But why buy icons from easterners and copy their style when you have such treasures in your own house from which you can copy and build further works of art from? Why throw a mounted print of a decidedly Russian icon or two in the midst of your otherwise bleached-white, modern Latin parish when you can thrown in a mounted print number of western treasures? Why commission someone who took a few art classes to make a pseudo-icon (that's not in conformity with the rules!) when you have an active living tradition of religious art, which can be perfectly "orthodox", which goes back 700 years or so, in your own backyard? [and I know of a place where the last one happened!]

My $0.02

Last edited by MarkosC; 08/06/09 09:34 PM.
Re: Neocatechumenal Way in An Eastern Jurisdiction [Re: MarkosC] #329488
08/07/09 08:26 PM
08/07/09 08:26 PM
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Seems to be the updated version of "uniatism" that a number of Eastern Catholic Churches indulge in ... still.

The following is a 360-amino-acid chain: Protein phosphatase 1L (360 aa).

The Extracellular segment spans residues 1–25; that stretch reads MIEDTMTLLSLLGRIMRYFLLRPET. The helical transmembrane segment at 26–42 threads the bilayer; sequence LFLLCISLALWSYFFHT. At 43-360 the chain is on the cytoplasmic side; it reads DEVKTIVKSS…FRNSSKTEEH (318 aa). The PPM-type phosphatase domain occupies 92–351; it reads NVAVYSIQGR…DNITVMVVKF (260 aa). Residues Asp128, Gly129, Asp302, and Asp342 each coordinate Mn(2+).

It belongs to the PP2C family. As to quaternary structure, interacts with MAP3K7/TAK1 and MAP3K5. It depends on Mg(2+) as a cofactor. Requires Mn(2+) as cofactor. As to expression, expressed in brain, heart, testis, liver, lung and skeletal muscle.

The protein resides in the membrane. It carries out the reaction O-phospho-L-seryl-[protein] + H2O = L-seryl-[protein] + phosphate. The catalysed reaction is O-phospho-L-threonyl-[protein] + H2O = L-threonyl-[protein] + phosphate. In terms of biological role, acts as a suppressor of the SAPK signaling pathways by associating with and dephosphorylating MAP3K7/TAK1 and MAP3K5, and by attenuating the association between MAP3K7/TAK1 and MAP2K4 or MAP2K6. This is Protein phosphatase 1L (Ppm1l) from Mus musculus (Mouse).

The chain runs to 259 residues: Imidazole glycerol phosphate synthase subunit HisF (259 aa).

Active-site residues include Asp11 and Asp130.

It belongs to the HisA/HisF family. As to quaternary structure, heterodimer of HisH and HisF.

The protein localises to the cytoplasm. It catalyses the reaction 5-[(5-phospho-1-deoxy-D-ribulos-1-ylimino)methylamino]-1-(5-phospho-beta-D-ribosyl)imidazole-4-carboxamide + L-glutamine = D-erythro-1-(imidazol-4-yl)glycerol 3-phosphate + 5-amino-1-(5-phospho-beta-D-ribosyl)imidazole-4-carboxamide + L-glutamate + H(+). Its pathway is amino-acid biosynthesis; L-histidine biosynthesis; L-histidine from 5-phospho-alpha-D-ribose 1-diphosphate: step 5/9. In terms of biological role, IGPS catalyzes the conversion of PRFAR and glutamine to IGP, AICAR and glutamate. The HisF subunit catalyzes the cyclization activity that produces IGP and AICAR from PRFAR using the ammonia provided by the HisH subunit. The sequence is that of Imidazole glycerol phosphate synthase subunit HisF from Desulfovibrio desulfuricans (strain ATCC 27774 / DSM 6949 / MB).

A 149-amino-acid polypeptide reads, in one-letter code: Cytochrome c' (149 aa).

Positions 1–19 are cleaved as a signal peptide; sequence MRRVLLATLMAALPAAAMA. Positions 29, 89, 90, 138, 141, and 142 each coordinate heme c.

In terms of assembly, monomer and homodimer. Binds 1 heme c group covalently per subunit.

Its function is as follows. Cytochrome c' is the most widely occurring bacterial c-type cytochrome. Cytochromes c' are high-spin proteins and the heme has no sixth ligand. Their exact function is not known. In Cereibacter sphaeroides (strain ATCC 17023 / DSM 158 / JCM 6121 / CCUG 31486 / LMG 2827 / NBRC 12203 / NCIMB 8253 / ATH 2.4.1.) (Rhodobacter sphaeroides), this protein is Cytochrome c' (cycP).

cool

Re: Neocatechumenal Way in An Eastern Jurisdiction [Re: StuartK] #329525
08/08/09 05:53 AM
08/08/09 05:53 AM
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Originally Posted by StuartK
As Father Taft is wont to say, innovators frequently turn to Eastern Christian themes to justify what they want to do, without actually understanding the entire Tradition that underlies those practices. This frequently results in using the practices to justify concepts alien to the Tradition whence they came.


I'm not Eastern; I'm Orthodox. There may be something to this, from what I have seen, however. A number of times on Catholic blogs I read, I (read: Orthodoxy) have been invoked as support by liturgical and socio-ecclesiastical liberals to support their agenda on a number of topics (married priesthood, for example), when they clearly have at best a simplistic and rudimentary understanding of Orthodoxy.